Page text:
39 days until the election.
  • Favorite

Tags: , , ,

Everyone Who Worked for the Cavs Last Season is Getting a Championship Ring

Posted By on Thu, Sep 29, 2016 at 9:32 AM

And you get a ring. And you get a ring. And you get a ring. 

A nice little story from Joe Vardon yesterday: Dan Gilbert and the minority owners of your 2016 NBA champion Cleveland Cavaliers have elected to bestow a championship ring not only to the usual crew — players, front office, etc. — but to every damn person that worked for the Cavs or The Q during a Cavs game last season.

Yeah, not everybody is going to score the bling the players get. That piece of jewelry is loaded with approximately 1,567 (estimated) diamonds and looks like this. But, everyone will get something. That includes janitors and cops, vendors and ushers. 

Vardon says estimates have the total price tag at getting all 1,000 or so full or part time workers at about $1 million. 

Go ahead and start the countdown to when one of those beauties (or a fake) ends up on eBay.
  • Favorite

Tags: , ,

Nighttown to Host Tribute to Singer-Songwriter Laura Nyro

Posted By on Thu, Sep 29, 2016 at 7:45 AM

New York-based singer-songwriter Christine Spero fell in love with singer-songwriter Laura Nyro’s music when a friend of hers gave her a copy of Nyro's Eli and the Thirteenth Confession.

A Rock Hall Inductee, Nyro became one of the most covered artists in the 1960s and 1970s with tracks such as “Eli's Coming,” “Stoned Soul Picnic,” “And When I Die” and “Wedding Bell Blues.”

Continue reading »

  • Favorite

Tags: , ,

Great Lakes Theater's 'My Fair Lady' Sticks to the Fundamentals — And That's Good

Posted By on Thu, Sep 29, 2016 at 7:14 AM

One of the pleasures of seeing a classic Lerner and Loewe musical such as My Fair Lady is in seeing how it can be restaged, or even reimagined, some 60 years after it opened on Broadway. In this Great Lakes Theater production, directed by Victoria Bussert, very few liberties are taken with the material. And that’s a good thing, since the material is so damn good all by itself.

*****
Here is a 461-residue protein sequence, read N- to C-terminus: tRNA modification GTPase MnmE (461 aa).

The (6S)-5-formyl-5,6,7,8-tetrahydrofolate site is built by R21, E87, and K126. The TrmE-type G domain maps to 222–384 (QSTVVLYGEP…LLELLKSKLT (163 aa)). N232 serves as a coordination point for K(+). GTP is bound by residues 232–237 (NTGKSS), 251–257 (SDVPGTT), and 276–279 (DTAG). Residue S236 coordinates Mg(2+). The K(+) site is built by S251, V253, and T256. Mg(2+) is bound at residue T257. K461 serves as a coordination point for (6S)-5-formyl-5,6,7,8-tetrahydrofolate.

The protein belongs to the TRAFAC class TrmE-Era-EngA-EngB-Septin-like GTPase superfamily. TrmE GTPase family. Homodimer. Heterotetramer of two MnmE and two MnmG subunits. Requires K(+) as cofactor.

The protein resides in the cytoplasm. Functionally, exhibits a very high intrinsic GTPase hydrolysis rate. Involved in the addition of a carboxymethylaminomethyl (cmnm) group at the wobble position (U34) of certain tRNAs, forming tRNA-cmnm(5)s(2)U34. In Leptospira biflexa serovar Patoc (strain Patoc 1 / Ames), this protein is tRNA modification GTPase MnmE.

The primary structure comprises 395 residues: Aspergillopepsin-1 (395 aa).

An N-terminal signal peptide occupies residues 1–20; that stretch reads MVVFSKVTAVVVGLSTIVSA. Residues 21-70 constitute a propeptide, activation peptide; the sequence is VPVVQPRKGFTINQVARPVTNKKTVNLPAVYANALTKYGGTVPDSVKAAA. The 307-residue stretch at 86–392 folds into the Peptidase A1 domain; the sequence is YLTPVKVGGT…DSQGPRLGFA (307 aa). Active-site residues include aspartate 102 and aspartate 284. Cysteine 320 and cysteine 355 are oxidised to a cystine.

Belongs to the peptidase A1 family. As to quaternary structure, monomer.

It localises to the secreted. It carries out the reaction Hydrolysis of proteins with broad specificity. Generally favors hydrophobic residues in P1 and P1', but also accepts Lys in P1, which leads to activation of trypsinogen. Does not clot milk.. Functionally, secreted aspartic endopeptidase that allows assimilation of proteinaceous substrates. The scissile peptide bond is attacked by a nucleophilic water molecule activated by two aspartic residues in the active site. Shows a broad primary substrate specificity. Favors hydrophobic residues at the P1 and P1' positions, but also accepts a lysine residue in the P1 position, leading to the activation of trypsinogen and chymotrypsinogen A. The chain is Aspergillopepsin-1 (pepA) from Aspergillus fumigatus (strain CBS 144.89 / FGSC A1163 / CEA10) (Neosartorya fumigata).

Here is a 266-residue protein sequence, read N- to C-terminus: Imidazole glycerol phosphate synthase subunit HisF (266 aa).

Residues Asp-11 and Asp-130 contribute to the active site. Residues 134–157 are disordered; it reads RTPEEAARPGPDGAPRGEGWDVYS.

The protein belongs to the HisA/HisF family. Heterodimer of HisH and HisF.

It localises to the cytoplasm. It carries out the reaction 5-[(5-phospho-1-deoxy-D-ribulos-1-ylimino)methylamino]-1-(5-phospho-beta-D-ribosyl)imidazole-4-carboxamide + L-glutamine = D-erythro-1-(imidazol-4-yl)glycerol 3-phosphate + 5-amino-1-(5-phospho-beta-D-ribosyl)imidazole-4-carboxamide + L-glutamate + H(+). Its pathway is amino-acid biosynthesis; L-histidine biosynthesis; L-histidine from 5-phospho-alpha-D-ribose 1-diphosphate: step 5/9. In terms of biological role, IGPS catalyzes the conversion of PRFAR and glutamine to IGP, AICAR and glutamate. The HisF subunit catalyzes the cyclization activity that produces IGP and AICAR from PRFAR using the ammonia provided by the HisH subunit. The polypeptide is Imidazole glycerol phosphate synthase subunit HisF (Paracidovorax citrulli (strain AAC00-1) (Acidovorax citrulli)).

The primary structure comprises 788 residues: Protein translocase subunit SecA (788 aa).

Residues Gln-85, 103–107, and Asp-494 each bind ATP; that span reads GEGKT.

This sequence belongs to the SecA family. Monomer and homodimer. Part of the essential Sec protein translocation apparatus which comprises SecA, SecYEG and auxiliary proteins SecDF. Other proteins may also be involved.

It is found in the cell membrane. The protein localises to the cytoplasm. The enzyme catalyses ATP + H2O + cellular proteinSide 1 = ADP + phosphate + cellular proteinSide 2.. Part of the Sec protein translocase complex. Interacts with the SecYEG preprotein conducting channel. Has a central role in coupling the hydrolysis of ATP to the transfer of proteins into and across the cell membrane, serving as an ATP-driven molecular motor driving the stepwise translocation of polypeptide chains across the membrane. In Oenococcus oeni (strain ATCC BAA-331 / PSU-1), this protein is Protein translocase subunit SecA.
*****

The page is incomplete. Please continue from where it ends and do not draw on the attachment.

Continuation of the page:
Of course, back in the day other Broadway teams took a run at musicalizing George Bernard Shaw’s story of Pygmalion—including Rogers and Hammerstein. Richard and Oscar worked on it for more than a year before giving up, What threw them was the lack of a strong romantic through line, since the stern taskmaster, phonetician Henry Higgins, and the poor flower girl Eliza Doolittle never seem to really hit it off.

In this production, Eliza is played by Jillian Kates, and she handles her chores with professional aplomb, even though the “r” sound is barely noticeable in her tender rendition of “Wouldn’t It Be Loverly.” Still, she is a properly rough and tumble gal as the early Eliza, joking and dancing with the other denizens of the gutter. And she shows some real spirit in “Just You Wait,” her rant against the dominating presence of ‘enry ‘iggins. When Eliza is transformed as a proper lady, Kates shows off her powerful singing voice in the amusingly repetitive “I Could Have Danced All Night.” But once this Eliza gets her rap together, her character becomes a bit too flat, the spirit refined out of her.

As Higgins, Tom Ford brings a tense, rapid-fire, no-nonsense approach to a role that was made famous by Cyril Richard’s talk-singing profundity and slow burn. Ford’s take is quite amusing throughout, especially in “I’m An Ordinary Man,” but it sacrifices something in the connection that is supposed to grow between Higgins and Eliza. Since Ford’s machine-gun nastiness seems reflexive rather than inspired by the specific presence of the Cockney lass, it makes his eventual softening towards her less personal, and thus less meaningful, than it might otherwise be.

There are particular delights in the smaller roles. M.A. Taylor has never been better than he is as Eliza’s scoundrel father Alfred P. Doolittle. His takes on “With a Little Bit of Luck” and “Get Me to the Church on Time,” augmented by energetic dance numbers choreographed by Gregory Daniels, are little gems. And Colton Ryan as Freddy loads plenty of yearning into “On the Street Where You Live,” making his reprise laugh-out-loud funny. And Laura Perrotta manages to cadge some laughs from the rather drab role of Mrs. Higgins, Henry’s mom.

The scenic design by Jeff Herrmann is to drool for, with simple rotating panels indicating the locations and a virtually monochromatic color scheme of whites and off-whites giving the production a lush feel. The orchestra under the direction of Joel Mercier is spot on.

My Fair Lady is a treasure and this production does it full justice.

My Fair Lady
Through October 29 at the Great Lakes Theater, Hanna Theatre, 2067 E. 14th St., 216-241-6000.

  • Favorite


Never miss a beat

Sign Up Now

Subscribe now to get the latest news delivered right to your inbox.


© 2016 Cleveland Scene: 737 Bolivar Rd., Suite 4100, Cleveland, OH 44115, (216) 241-7550
Logos and trademarks on this site are property of their respective owners.

Website powered by Foundation